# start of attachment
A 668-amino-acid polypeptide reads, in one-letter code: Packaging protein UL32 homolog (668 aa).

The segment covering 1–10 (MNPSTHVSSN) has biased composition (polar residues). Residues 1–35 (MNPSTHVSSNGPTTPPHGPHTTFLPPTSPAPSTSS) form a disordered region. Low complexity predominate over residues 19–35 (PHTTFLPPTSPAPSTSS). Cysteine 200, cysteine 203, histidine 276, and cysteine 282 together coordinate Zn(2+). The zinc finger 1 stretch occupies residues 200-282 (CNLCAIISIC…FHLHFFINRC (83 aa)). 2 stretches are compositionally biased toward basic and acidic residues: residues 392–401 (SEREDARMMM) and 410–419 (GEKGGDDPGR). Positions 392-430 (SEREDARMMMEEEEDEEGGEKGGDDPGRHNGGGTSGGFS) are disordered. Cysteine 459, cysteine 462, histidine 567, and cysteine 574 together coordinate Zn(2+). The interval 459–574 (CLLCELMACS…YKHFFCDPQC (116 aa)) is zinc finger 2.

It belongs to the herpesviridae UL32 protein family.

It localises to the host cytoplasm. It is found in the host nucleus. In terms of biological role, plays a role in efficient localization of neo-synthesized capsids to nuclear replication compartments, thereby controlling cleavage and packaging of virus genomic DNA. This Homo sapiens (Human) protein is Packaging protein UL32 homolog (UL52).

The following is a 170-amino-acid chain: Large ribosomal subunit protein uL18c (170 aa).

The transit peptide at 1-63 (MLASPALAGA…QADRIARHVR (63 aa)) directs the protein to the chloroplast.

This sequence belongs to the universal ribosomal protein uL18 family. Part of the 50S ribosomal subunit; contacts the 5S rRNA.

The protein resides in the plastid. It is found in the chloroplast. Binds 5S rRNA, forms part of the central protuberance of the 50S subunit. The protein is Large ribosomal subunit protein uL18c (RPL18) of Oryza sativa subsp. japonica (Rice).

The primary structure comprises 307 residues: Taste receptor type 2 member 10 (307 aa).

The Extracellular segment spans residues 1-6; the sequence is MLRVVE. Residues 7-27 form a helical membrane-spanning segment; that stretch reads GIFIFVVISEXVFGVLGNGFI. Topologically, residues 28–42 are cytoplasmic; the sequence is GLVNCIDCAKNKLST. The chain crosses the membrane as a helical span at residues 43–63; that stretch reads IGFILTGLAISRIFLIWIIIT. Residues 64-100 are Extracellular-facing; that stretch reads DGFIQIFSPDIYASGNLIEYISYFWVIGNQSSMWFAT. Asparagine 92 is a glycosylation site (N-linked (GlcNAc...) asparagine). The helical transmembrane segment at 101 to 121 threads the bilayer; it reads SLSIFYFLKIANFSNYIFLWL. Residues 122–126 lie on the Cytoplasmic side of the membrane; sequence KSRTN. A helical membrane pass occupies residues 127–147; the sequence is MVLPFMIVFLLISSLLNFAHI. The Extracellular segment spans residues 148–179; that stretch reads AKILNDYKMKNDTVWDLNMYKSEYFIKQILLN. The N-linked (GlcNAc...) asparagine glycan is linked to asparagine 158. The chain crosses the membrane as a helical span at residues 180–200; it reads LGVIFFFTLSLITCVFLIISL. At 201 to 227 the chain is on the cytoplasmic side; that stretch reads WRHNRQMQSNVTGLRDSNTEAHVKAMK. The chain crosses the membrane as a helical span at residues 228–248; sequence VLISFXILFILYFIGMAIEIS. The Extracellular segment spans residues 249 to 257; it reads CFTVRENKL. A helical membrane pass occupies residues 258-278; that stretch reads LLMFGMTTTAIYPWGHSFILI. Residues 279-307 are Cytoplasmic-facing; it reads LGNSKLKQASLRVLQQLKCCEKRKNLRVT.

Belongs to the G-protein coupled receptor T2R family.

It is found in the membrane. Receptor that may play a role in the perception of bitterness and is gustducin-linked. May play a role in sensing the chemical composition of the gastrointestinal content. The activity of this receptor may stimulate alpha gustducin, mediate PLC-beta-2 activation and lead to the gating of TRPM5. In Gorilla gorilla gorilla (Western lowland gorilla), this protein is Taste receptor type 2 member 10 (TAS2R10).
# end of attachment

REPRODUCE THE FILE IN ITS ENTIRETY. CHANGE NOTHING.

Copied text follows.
A 668-amino-acid polypeptide reads, in one-letter code: Packaging protein UL32 homolog (668 aa).

The segment covering 1–10 (MNPSTHVSSN) has biased composition (polar residues). Residues 1–35 (MNPSTHVSSNGPTTPPHGPHTTFLPPTSPAPSTSS) form a disordered region. Low complexity predominate over residues 19–35 (PHTTFLPPTSPAPSTSS). Cysteine 200, cysteine 203, histidine 276, and cysteine 282 together coordinate Zn(2+). The zinc finger 1 stretch occupies residues 200-282 (CNLCAIISIC…FHLHFFINRC (83 aa)). 2 stretches are compositionally biased toward basic and acidic residues: residues 392–401 (SEREDARMMM) and 410–419 (GEKGGDDPGR). Positions 392-430 (SEREDARMMMEEEEDEEGGEKGGDDPGRHNGGGTSGGFS) are disordered. Cysteine 459, cysteine 462, histidine 567, and cysteine 574 together coordinate Zn(2+). The interval 459–574 (CLLCELMACS…YKHFFCDPQC (116 aa)) is zinc finger 2.

It belongs to the herpesviridae UL32 protein family.

It localises to the host cytoplasm. It is found in the host nucleus. In terms of biological role, plays a role in efficient localization of neo-synthesized capsids to nuclear replication compartments, thereby controlling cleavage and packaging of virus genomic DNA. This Homo sapiens (Human) protein is Packaging protein UL32 homolog (UL52).

The following is a 170-amino-acid chain: Large ribosomal subunit protein uL18c (170 aa).

The transit peptide at 1-63 (MLASPALAGA…QADRIARHVR (63 aa)) directs the protein to the chloroplast.

This sequence belongs to the universal ribosomal protein uL18 family. Part of the 50S ribosomal subunit; contacts the 5S rRNA.

The protein resides in the plastid. It is found in the chloroplast. Binds 5S rRNA, forms part of the central protuberance of the 50S subunit. The protein is Large ribosomal subunit protein uL18c (RPL18) of Oryza sativa subsp. japonica (Rice).

The primary structure comprises 307 residues: Taste receptor type 2 member 10 (307 aa).

The Extracellular segment spans residues 1-6; the sequence is MLRVVE. Residues 7-27 form a helical membrane-spanning segment; that stretch reads GIFIFVVISEXVFGVLGNGFI. Topologically, residues 28–42 are cytoplasmic; the sequence is GLVNCIDCAKNKLST. The chain crosses the membrane as a helical span at residues 43–63; that stretch reads IGFILTGLAISRIFLIWIIIT. Residues 64-100 are Extracellular-facing; that stretch reads DGFIQIFSPDIYASGNLIEYISYFWVIGNQSSMWFAT. Asparagine 92 is a glycosylation site (N-linked (GlcNAc...) asparagine). The helical transmembrane segment at 101 to 121 threads the bilayer; it reads SLSIFYFLKIANFSNYIFLWL. Residues 122–126 lie on the Cytoplasmic side of the membrane; sequence KSRTN. A helical membrane pass occupies residues 127–147; the sequence is MVLPFMIVFLLISSLLNFAHI. The Extracellular segment spans residues 148–179; that stretch reads AKILNDYKMKNDTVWDLNMYKSEYFIKQILLN. The N-linked (GlcNAc...) asparagine glycan is linked to asparagine 158. The chain crosses the membrane as a helical span at residues 180–200; it reads LGVIFFFTLSLITCVFLIISL. At 201 to 227 the chain is on the cytoplasmic side; that stretch reads WRHNRQMQSNVTGLRDSNTEAHVKAMK. The chain crosses the membrane as a helical span at residues 228–248; sequence VLISFXILFILYFIGMAIEIS. The Extracellular segment spans residues 249 to 257; it reads CFTVRENKL. A helical membrane pass occupies residues 258-278; that stretch reads LLMFGMTTTAIYPWGHSFILI. Residues 279-307 are Cytoplasmic-facing; it reads LGNSKLKQASLRVLQQLKCCEKRKNLRVT.

Belongs to the G-protein coupled receptor T2R family.

It is found in the membrane. Receptor that may play a role in the perception of bitterness and is gustducin-linked. May play a role in sensing the chemical composition of the gastrointestinal content. The activity of this receptor may stimulate alpha gustducin, mediate PLC-beta-2 activation and lead to the gating of TRPM5. In Gorilla gorilla gorilla (Western lowland gorilla), this protein is Taste receptor type 2 member 10 (TAS2R10).